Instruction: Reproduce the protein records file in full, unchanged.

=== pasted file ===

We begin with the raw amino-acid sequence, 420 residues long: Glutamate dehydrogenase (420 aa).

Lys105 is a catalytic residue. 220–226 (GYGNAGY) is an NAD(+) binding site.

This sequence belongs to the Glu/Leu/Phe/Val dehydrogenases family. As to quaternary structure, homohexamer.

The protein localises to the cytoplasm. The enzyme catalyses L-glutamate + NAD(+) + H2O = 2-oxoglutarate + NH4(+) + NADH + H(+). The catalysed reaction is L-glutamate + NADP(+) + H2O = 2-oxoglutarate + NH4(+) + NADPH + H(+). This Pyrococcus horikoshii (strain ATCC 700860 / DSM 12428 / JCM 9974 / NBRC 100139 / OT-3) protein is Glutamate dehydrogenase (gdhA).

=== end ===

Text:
We begin with the raw amino-acid sequence, 420 residues long: Glutamate dehydrogenase (420 aa).

Lys105 is a catalytic residue. 220–226 (GYGNAGY) is an NAD(+) binding site.

This sequence belongs to the Glu/Leu/Phe/Val dehydrogenases family. As to quaternary structure, homohexamer.

The protein localises to the cytoplasm. The enzyme catalyses L-glutamate + NAD(+) + H2O = 2-oxoglutarate + NH4(+) + NADH + H(+). The catalysed reaction is L-glutamate + NADP(+) + H2O = 2-oxoglutarate + NH4(+) + NADPH + H(+). This Pyrococcus horikoshii (strain ATCC 700860 / DSM 12428 / JCM 9974 / NBRC 100139 / OT-3) protein is Glutamate dehydrogenase (gdhA).